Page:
Stylish kitchen splashbacks

A splashback, or backsplash (if you reside Stateside), refers to the area of wall at the back of the worktop – or rather the material used to protect it. ‘Splashbacks play an important role in modern luxury kitchen design, especially behind sinks and hobs, as these are the splash-zones for soap suds and bolognaise sauce,’ explains senior kitchens designer at roundhouse design ltd, Alice Hood. ‘Leaving this area as plain painted wall means lots of touch-ups over time, so the key is to choose a splashback surface that is non-porous and can be wiped down easily.’

Light it up

Splashbacks also offer the opportunity to explore contemporary kitchen lighting ideas and flex your creative skills. Designed by Trevor Morriss, principle architect at SPPARC, this Black Vermont Granite splashback has a leathered finish that enhances the striations in the stone. ‘Integrated lighting is great for illuminating the horizontal kitchen surfaces below, in this case showcasing the interesting texture on the splashback material,’ explains Trevor.

Raise your game

A splashback can be simply tiled throughout, but, more recently, Roundhouse Design clients have been seeking out increasingly dynamic ways to interpret tiles. Curated in collaboration with interior designer Richard Spark, this striking splashback carries Caesarstone’s Rugged Concrete modern worktops up the walls, before capping off with a rolled edge detail. Above, glossy terracotta wall tiles in jewel-bright emerald add colour and shine to the mix. Taking the tiles up a level helps keep grout lines away from the splash-zone, making them easier to keep clean.

Go for glass

Mirrored glass splashbacks are excellent for reflecting light into the heart of your cooking space. This can prove especially beneficial in a rear extension where the bespoke kitchen is set at the back of the space, away from windows. Mirrored glass splashbacks can be cut to any size, and you can request holes cut for sockets and lighting. They’re also scratch resistant and, being toughened, safe for use in a busy kitchen. ‘Antiqued or foxed mirrored glass splashbacks are more decorative than plain mirror, and the undulating patina helps conceal marks on the glass so they’re lower maintenance, too,’ adds Senior Designer, Alice Hood.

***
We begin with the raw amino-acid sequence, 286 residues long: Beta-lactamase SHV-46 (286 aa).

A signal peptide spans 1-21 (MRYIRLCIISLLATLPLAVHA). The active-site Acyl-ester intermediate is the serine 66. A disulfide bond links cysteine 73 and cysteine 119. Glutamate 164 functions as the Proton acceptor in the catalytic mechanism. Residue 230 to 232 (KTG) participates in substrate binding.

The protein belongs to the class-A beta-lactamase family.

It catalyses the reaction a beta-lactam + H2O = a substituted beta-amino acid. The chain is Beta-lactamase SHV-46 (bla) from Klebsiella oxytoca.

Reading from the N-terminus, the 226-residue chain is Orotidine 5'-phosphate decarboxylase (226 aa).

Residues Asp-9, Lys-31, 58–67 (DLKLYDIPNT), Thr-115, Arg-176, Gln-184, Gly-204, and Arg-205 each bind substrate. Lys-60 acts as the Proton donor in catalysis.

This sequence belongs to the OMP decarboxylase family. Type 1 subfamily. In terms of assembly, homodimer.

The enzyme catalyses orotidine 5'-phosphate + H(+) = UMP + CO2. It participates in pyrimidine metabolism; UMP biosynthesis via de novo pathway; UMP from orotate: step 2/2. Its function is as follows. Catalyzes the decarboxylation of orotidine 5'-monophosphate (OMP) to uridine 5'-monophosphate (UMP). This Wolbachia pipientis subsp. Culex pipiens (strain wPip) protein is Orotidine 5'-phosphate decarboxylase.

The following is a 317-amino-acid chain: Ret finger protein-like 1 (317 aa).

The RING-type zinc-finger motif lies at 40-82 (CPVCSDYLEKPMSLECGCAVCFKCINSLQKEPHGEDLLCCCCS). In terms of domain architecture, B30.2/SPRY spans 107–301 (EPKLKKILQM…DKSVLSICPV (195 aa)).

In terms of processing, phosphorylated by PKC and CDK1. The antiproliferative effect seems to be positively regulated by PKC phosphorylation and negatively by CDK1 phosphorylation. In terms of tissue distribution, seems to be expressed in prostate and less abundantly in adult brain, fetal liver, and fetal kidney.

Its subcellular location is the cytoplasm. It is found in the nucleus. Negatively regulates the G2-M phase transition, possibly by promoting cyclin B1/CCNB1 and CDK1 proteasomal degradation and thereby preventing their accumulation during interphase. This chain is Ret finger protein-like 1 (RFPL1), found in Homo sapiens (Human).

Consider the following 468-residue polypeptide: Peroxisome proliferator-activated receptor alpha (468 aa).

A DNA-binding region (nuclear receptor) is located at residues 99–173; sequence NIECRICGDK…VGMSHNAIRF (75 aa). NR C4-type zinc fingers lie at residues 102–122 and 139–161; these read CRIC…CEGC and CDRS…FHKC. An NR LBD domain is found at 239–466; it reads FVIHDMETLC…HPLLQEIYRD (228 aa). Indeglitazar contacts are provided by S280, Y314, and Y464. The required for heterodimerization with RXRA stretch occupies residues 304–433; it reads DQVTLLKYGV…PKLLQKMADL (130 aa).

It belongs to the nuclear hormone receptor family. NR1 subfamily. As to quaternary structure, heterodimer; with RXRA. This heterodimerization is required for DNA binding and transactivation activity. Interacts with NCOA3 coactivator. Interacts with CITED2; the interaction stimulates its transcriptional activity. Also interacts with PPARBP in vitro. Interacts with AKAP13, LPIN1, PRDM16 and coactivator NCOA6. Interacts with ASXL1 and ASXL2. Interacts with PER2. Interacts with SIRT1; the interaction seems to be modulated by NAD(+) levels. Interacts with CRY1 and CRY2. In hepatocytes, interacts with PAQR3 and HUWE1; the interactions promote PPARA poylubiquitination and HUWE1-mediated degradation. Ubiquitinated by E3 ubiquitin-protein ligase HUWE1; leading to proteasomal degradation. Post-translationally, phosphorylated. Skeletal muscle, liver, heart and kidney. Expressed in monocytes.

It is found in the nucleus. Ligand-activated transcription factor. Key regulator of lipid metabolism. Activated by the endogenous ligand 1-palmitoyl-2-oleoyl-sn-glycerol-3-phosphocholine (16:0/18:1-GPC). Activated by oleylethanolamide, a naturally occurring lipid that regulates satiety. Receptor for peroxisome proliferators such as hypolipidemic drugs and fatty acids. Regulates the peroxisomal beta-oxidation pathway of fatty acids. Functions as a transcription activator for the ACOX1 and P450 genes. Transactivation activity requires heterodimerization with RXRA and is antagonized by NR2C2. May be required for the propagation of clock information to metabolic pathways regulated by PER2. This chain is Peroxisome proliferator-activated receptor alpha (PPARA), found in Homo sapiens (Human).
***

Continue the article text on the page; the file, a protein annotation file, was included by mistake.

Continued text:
Showcase stone

Harness natural stone with beautiful veining to bring pattern and shape into an otherwise clean-lined, contemporary kitchen. In this white marble kitchen, the expertly book-matched Calacatta Manhattan splashback helps draw attention to the full depth of the room and connects visually with the modern marble kitchen island. ‘Deciding where to stop the marble was determined by the height of the first shelf; taking it up to the ceiling would have been too overpowering. Besides, the owner wanted to fill the shelves with shapely ceramics and rustic treasures, which stand out far better against a plain backdrop,’ adds Roundhouse designer, Sam Hart.

What is the best material for a kitchen splashback?

Any material that is waterproof, stain resistant, easy to wipe clean and with minimal joints, can be used to create a statement splashback. The material shouldn’t be too thick, or you’ll lose precious worktop space and may face installation issues. ‘Splashbacks can match any latest kitchen worktops material, and carry it up the wall, or be a contrasting surface that adds drama. Mirror will boost light levels, a sheet of steel lends a professional look, or a sheet of matt, colour-matched glass works for a discrete look that blends into the painted wall elsewhere,’ says Alice Hood. ‘Tiles can add texture, although I would advise against white grout as it stains. A micro-cement or polished plaster is great for a seamless, organic feel.’

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Our expert kitchen designers can help you make the best choices for your Roundhouse bespoke kitchen or wardrobes. Visit any of our seven Roundhouse showrooms; Wigmore St, Clapham, Fulham, Richmond, Cambridge, Guildford & Cheltenham and get planning!